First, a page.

Conference Explores Inclusion of Transgender and Nonbinary People Within Jewish CommunitiesPublication: Jewish Exponent
By: Rachel Kurland | JE Staff
This weekend Congregation Kol Ami in Elkins Park, along with J.Proud, a program of Jewish Family and Children’s Service, hosts “Kindness Counts: Beyond the Gender Boxes, Embracing Transgender and Nonbinary Jews and Allies in the Mishkan.”
The conference, which takes place on Nov. 13 from 1 to 5:30 p.m. at Kol Ami, will give Jewish community members an opportunity to understand how to be more inclusive of members of the LGBTQ Jewish community in Philadelphia.
Phoenix Schneider, director of J.Proud, the Jewish Philadelphia LGBTQ Consortium, said “Kindness Counts” first took place a couple years ago at Kol Ami, focusing around overall LGBTQ inclusion.
This time around, Schneider and fellow “Kindness Counts” co-chairs Jane Tausig and Morgan Selkirk decided to focus specifically on transgender and nonbinary (not identified as either male or female) inclusion within Judaism, hopefully answering questions on how Jewish synagogues and leadership can be more supportive and embracing.
The first conference, organized by Kol Ami leadership, aimed to reach out to the LGBTQ community and help other Jewish institutions “learn how to best support LGBTQ folks, so it [was] more about raising awareness,” Schneider said.
This year’s conference will be filled with comprehensive workshops for teens, families, synagogue professionals and lay leaders about how to create open dialogue. Participants will discuss Jewish commandments and values alongside a Q&A panel discussion on the use of pronouns.
Workshop topics include trans/nonbinary 101, explaining the basics for allies and professionals; trans and queer 101, providing learning and teaching techniques; religious education; trans/ nonbinary inclusive youth groups; the idea that “we are all created in the image of God”; tikkun olam; how to reorient your community; inclusive rituals and spiritual growth; and how to provide emotional support.
The event comes a week before Transgender Day of Remembrance, which honors all the transgender people who have died over the past year to either homicide or suicide.
For transgender people who are marginalized and oppressed, Schneider said, “it really is a way to come together and support one another and mourn the loss and celebrate the lives that we’ve lost to those who identify as trans.”
Schneider has led a lot of training workshops on this subject matter, but Schneider hopes this year’s conference will enlighten people in new ways.
“In my opinion, I feel that a lot of institutions will say they’re welcoming of LGBTQ folks and communities but when we actually drove down and talked about what makes an institution inclusive, it’s pretty eye-opening for many of these leaders to see that perhaps their institution isn’t as inclusive as they thought,” Schneider said.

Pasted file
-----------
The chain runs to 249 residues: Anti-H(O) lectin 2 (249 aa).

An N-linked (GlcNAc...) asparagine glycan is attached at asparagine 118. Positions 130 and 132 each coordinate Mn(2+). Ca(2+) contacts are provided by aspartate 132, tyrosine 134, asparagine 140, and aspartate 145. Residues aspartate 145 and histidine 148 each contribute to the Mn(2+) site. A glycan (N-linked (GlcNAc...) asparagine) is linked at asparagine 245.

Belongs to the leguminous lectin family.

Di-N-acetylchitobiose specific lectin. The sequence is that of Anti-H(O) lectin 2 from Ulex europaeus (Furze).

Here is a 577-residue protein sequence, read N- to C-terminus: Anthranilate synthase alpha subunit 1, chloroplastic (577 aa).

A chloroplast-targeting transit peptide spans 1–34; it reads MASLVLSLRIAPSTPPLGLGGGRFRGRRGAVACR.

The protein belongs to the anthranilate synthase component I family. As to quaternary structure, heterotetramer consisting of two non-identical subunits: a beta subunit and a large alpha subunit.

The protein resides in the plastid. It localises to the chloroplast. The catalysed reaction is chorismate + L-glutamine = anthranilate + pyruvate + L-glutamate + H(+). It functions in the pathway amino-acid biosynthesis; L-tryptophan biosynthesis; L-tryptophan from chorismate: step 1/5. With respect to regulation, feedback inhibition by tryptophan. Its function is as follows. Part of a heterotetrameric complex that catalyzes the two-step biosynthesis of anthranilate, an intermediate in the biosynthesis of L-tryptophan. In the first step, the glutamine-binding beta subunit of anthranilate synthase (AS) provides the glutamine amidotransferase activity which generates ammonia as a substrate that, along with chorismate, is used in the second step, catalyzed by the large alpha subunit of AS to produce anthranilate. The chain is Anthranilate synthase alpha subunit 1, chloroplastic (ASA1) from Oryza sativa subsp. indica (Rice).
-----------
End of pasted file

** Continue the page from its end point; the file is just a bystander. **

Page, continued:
“As a trans queer Jew in the Philadelphia community working with LGBTQ Jews and their families, I felt that this was a really great transition from the last conference being more broad into focusing on how do we support the unique issues and topics that come up for trans and nonbinary folks.”
Schneider seeks a broad range of participants, and they are targeting synagogues in the hope that they will invite their entire leadership to be a part of it.
“Everyone — educators, frontline staff, clergy, community members — they can all benefit from the array of workshops that we’ll be providing,” Schneider said, which will also create helpful communication between teens and parents.
The panel discussion will feature a parent and grandparent of a transgender child.
“They’ll share their stories — they’re very colorful — and hopefully people will connect with it and feel encouraged and inspired to take back what they learned to their respective Jewish spaces and be an agent of change and really help make a difference in the community,” Schneider said.
“Beyond my experience, I’ve gotten to work closely with LGBTQ folks locally but also nationally,” Schneider continued. “In particular here in Philadelphia — and it’s a fact that Philadelphia’s very LGBTQ welcoming as a whole — but when we begin to look at individual spaces and look at programming and policies that would support inclusion, they’re either nonexistent or they’re not completely inclusive. I’m hoping at this conference that we will truly raise awareness and equip people with the tools they need to take action, whether it be within their synagogue community, within another Jewish space such as a camp environment or other youth programs, or even in the home.”
Schneider emphasized why this type of learning is so significant.
“When we think about the most vulnerable communities that we aim to serve, I really, truly think that the intentions are good, and everybody that I talk to, their hearts are in the right place and they want to do their best to be mindful of diverse communities and support diverse communities, especially gender-diverse communities,” Schneider said.
“You may already have a very welcoming LGBTQ space, [but] this day is going to provide new learning opportunities to help folks understand what the needs of trans and nonbinary folks are, and I think this is a unique opportunity.”
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